OSAKA, Japan—With their sights set on developing compoundsfor the treatment of systemic lupus erythematosus and possibly other autoimmunediseases, Takeda Pharmaceutical Co. Ltd. and Seattle-based Resolve TherapeuticsLLC announced at the end of February that they have entered into a partnershipfocused on Resolve's lead compound, RSLV-132, a novel nuclease Fc fusionprotein that will begin clinical development in 2013, probably around midyear.
Resolve also has several other autoimmune candidates thatare in the preclinical proof-of-concept stage. These compounds target thedegradation and elimination of autoantibody-containing immune complexes, whichare thought to be the most proximal pathophysiological trigger of lupus.
Resolve will conduct all development work under thecollaboration until completion of the first RSLV-132 Phase Ib/IIa trial in lupuspatients; after completion of the trial, Takeda has the exclusive option tolicense the lead compound and all other compounds from the Resolve platform.Should Takeda exercise its option, the Japanese company would assume leadresponsibility for worldwide development and commercialization of the Resolveproducts.
Although Resolve is responsible for bringing the compoundthrough the trial, the terms of the deal do call for Takeda to help fundcontinued development of RSLV-132 through an initial payment of $8 million toResolve in fiscal year 2012. If Takeda exercises its option, it would payResolve an option exercise fee, and Resolve would also enjoy the potential foradditional development milestones totaling $247 million, as well as royaltieson product sales if RSLV-132 makes it to market.
"This collaboration with Resolve is very exciting as itsinnovative pipeline of nuclease fusion proteins has the potential to provide anew approach to helping lupus patients," said Dr. Tetsuyuki Maruyama, generalmanager of the Pharmaceutical Research Division at Takeda, in a news releaseabout the deal. Maruyama was formerly known as Paul Chapman, but changed hisname legally when he became a Japanese citizen in July 2012.
"Last year, our board was looking at the markets, and wedecided it would make a lot of sense to bring on a pharma partner to help withthe investment that was required to get to the Phase Ib endpoint," Dr. JamesPosada, CEO of Resolve, tells ddn."Over the years, I've interacted with people at Takeda and Takeda Ventures, butI've never done a collaboration with them before, so this is a first for me.But in talking with them, we found we thought a lot the same way about treatingsickness, and the relationship grew into the deal we have today. Also, the newleadership at Takeda has created an environment that's pretty attractive forus. They've changed the way they approach development and they're placing a bigemphasis on inflammation and autoimmunity, which is good—it's important for usthat our drug reside in a development unit that's a high priority for thecompany."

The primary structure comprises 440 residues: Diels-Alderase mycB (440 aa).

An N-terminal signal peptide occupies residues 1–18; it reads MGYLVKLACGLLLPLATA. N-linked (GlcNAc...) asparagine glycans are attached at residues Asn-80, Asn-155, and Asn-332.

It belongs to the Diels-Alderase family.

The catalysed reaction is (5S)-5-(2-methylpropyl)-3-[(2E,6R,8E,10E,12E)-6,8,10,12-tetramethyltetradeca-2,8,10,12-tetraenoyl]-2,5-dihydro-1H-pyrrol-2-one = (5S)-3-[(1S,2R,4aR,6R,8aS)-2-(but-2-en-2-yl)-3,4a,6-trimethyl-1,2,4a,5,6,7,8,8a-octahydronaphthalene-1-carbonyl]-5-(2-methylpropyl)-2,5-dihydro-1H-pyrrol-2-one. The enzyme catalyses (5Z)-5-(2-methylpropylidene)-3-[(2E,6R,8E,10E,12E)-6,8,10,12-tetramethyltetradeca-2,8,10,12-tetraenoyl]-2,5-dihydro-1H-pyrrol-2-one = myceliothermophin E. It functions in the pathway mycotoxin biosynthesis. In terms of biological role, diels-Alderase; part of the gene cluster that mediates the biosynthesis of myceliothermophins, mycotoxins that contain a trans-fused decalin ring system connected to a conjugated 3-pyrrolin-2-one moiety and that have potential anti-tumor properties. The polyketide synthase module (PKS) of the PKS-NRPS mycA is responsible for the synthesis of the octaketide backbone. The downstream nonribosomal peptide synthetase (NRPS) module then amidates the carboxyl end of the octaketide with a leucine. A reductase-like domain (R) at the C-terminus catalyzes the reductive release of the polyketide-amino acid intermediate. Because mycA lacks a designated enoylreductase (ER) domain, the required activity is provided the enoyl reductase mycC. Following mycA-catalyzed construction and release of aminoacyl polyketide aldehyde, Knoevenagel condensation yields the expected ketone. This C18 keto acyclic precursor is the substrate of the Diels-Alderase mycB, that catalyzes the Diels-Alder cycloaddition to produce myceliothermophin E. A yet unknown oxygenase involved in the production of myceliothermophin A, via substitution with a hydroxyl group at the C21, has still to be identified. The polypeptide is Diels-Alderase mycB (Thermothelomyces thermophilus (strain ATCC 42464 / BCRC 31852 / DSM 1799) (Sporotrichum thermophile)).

In an investor note about the Takeda-Resolve deal, ZacksInvestment Research said nothing about the work between the two companies thatwasn't already noted in the news release about the deal, but did make a pointof noting that it wrote the previous month that Takeda suffered a setback whenthe company, along with partner Affymax Inc. of Palo Alto, Calif., recalled alllots of Omontys (peginesatide) voluntarily. This was prompted by data frompost-marketing studies that revealed fatal reactions such as anaphylaxis werefound to be associated with the use of the drug, which received approval in theUnited States in March 2012 for the treatment of anemia due to chronic kidneydisease in adult patients on dialysis. Zacks then went on to write that Takedastill carries a Zacks Rank #3 (Hold) rating and added that Philadelphia-basedLannett Co. Inc. and South San Francisco-based Cytokinetics Inc. "look moreattractive in the pharma sector. Both carry a Zacks Rank #1 (Strong Buy)."
Posada is bullish on Takeda's role with his company, though,saying that he feels strongly that Takeda's expertise, commitment toinflammation and considerable resources will give Resolve's compounds the bestpossible chance of success.
"Also, this deal is important because Takeda is fundingabout half of the development of the drug, and that's non-dilutive financing,which is attractive to our management and investors compared to the challengeof trying to seek out venture capital," Posada says, though it is worth notingthat late last year, Resolve was able to raise $5.8 million in a Series Bprivate-equity financing round to help fund development of RSLV-132.
"We also benefit from tappingTakeda's expertise in how to design trials, what you're looking for inendpoints and other important factors," Posada notes of the agreement with thecompany. "That input makes the probably of technical success higher and makesit more likely that they will exercise their option in the end."